-- IBM: The New York giant posted profits that were a disappointment to Wall Street for the first time in nearly a decade. Net income dipped from $3.07 billion to $3.03 billion year-over-year, a rarity for the software-and-services giant, and the per-share increase from $2.61 to $2.70 wasn't enough to meet analyst expectations, pushing stock down in after-hours trading.
-- Advanced Micro Devices: The struggling Sunnyvale chipmaker, like Microsoft, exceeded analyst's diminished expectations for the PC industry, losing 13 cents a share vs. expectations of a loss of 18 cents a share. "In a world of low expectations this is a decent report -- a solid beat off of low expectations," Sanford Bernstein analyst Stacy Rasgon told Reuters.
-- Intuitive Surgical: The Sunnyvale surgical device company, which makes the da Vinci robot, continued to derive huge profits from its sole product, but a lighter-than-expected forecast pushed its stock down in after-hours action. Still, its profits and revenues blew away expectations: Intuitive raked in $4.56 per share on revenues of $611 million, while analysts on average expected profits of $3.98 on revenues of $582.8 million, according to Thomson Reuters.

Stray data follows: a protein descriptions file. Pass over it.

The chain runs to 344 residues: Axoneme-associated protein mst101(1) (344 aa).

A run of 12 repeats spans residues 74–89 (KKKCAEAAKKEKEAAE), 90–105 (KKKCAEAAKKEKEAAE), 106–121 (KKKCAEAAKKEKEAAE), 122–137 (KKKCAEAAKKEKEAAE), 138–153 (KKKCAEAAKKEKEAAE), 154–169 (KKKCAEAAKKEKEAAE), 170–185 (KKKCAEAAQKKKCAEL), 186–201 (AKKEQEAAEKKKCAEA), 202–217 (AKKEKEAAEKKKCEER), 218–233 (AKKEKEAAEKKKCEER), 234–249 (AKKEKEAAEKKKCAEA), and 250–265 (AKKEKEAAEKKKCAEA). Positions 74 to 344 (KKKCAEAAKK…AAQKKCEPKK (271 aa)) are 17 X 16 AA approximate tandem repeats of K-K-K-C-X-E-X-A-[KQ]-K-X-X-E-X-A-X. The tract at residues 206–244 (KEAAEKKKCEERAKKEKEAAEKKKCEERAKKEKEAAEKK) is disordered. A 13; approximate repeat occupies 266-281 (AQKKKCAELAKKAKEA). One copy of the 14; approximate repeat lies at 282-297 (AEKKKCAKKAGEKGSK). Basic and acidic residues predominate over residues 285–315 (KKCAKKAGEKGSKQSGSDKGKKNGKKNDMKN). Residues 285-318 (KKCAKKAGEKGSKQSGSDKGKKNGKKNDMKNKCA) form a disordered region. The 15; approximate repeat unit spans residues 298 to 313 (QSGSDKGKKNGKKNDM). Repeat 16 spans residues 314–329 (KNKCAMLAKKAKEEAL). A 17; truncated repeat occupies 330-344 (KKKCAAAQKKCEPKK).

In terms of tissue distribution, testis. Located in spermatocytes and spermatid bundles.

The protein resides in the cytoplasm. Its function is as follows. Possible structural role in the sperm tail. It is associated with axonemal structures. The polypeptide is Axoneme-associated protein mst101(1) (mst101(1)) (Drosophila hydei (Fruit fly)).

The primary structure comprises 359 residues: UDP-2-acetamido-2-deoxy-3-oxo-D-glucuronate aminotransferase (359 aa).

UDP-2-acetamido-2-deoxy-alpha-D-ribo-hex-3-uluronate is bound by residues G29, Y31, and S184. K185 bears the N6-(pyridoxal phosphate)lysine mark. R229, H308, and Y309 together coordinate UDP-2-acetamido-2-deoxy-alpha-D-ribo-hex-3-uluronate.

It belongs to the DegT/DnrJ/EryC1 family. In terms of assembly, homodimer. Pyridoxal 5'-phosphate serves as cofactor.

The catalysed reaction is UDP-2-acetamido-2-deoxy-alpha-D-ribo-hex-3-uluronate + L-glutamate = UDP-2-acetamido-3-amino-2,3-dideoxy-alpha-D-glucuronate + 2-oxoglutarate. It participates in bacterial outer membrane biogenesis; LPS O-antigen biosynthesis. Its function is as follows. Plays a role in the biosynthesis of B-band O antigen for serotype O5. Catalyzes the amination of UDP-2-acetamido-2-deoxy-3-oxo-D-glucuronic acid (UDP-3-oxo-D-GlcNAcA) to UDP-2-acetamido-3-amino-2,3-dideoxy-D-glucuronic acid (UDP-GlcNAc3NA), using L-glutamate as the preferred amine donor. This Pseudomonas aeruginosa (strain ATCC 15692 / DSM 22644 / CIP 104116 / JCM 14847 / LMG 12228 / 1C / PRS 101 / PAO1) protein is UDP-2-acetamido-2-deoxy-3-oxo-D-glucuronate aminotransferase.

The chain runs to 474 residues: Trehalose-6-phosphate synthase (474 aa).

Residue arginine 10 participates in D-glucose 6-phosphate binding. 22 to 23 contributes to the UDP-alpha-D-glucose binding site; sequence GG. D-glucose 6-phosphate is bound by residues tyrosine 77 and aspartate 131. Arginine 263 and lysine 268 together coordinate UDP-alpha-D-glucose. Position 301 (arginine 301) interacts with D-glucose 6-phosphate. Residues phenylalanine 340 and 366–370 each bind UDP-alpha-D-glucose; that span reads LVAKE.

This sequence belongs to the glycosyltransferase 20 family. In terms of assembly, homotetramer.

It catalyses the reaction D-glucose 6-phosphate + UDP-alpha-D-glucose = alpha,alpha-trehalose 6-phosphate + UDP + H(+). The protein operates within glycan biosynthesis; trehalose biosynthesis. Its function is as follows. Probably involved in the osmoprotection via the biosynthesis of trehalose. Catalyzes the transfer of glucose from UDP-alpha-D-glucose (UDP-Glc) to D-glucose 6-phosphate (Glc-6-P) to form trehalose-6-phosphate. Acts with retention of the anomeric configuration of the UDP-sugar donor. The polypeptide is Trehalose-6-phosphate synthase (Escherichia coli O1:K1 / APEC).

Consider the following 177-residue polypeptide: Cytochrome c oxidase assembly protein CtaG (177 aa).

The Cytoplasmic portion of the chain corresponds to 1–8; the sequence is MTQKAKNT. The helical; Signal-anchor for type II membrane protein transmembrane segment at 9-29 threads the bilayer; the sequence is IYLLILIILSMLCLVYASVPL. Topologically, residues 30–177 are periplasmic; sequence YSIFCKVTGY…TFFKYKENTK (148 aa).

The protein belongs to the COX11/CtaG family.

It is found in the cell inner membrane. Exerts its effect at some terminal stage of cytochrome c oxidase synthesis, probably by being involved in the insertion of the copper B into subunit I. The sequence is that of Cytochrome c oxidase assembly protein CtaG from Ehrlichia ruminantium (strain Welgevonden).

Silicon Valley tech stocks
Up: AMD, SolarCity, Tesla, Intel
The tech-heavy Nasdaq composite index: Down 38.31, or 1.2 percent, to 3,166.36
The blue chip Dow Jones industrial average: Down 81.45, or 0.56 percent, to 14,537.14
And the widely watched Standard & Poor's 500 index: Down 10.4, or 0.67 percent, to 1,541.61
Check in weekday afternoons for the 60-Second Business Break, a summary of news from Mercury News staff writers, The Associated Press, Bloomberg News and other wire services. Contact Jeremy C. Owens at 408-920-5876; follow him at Twitter.com/mercbizbreak.